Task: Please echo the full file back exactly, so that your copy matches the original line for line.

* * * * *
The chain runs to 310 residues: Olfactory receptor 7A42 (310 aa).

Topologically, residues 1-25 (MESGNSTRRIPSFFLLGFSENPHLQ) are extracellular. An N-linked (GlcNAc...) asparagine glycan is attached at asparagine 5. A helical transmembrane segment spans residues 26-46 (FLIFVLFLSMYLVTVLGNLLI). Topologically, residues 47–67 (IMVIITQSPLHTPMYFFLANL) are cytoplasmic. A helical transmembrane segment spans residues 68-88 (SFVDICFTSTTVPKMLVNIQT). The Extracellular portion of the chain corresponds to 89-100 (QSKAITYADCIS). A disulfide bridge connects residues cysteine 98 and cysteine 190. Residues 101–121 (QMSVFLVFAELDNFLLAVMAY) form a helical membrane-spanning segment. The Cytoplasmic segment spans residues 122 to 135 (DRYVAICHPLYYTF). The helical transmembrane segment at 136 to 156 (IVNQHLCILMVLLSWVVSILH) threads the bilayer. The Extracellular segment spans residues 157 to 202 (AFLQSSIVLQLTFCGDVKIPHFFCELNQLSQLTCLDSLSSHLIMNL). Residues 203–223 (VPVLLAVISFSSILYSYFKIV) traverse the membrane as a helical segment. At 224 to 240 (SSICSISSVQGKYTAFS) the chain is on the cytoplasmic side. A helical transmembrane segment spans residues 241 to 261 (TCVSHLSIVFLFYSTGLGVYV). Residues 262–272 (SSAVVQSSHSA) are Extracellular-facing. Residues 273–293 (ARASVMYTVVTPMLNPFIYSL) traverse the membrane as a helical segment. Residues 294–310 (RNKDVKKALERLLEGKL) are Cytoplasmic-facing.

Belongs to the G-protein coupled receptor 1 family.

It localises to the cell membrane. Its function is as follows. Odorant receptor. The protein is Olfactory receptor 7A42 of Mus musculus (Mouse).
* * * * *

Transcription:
The chain runs to 310 residues: Olfactory receptor 7A42 (310 aa).

Topologically, residues 1-25 (MESGNSTRRIPSFFLLGFSENPHLQ) are extracellular. An N-linked (GlcNAc...) asparagine glycan is attached at asparagine 5. A helical transmembrane segment spans residues 26-46 (FLIFVLFLSMYLVTVLGNLLI). Topologically, residues 47–67 (IMVIITQSPLHTPMYFFLANL) are cytoplasmic. A helical transmembrane segment spans residues 68-88 (SFVDICFTSTTVPKMLVNIQT). The Extracellular portion of the chain corresponds to 89-100 (QSKAITYADCIS). A disulfide bridge connects residues cysteine 98 and cysteine 190. Residues 101–121 (QMSVFLVFAELDNFLLAVMAY) form a helical membrane-spanning segment. The Cytoplasmic segment spans residues 122 to 135 (DRYVAICHPLYYTF). The helical transmembrane segment at 136 to 156 (IVNQHLCILMVLLSWVVSILH) threads the bilayer. The Extracellular segment spans residues 157 to 202 (AFLQSSIVLQLTFCGDVKIPHFFCELNQLSQLTCLDSLSSHLIMNL). Residues 203–223 (VPVLLAVISFSSILYSYFKIV) traverse the membrane as a helical segment. At 224 to 240 (SSICSISSVQGKYTAFS) the chain is on the cytoplasmic side. A helical transmembrane segment spans residues 241 to 261 (TCVSHLSIVFLFYSTGLGVYV). Residues 262–272 (SSAVVQSSHSA) are Extracellular-facing. Residues 273–293 (ARASVMYTVVTPMLNPFIYSL) traverse the membrane as a helical segment. Residues 294–310 (RNKDVKKALERLLEGKL) are Cytoplasmic-facing.

Belongs to the G-protein coupled receptor 1 family.

It localises to the cell membrane. Its function is as follows. Odorant receptor. The protein is Olfactory receptor 7A42 of Mus musculus (Mouse).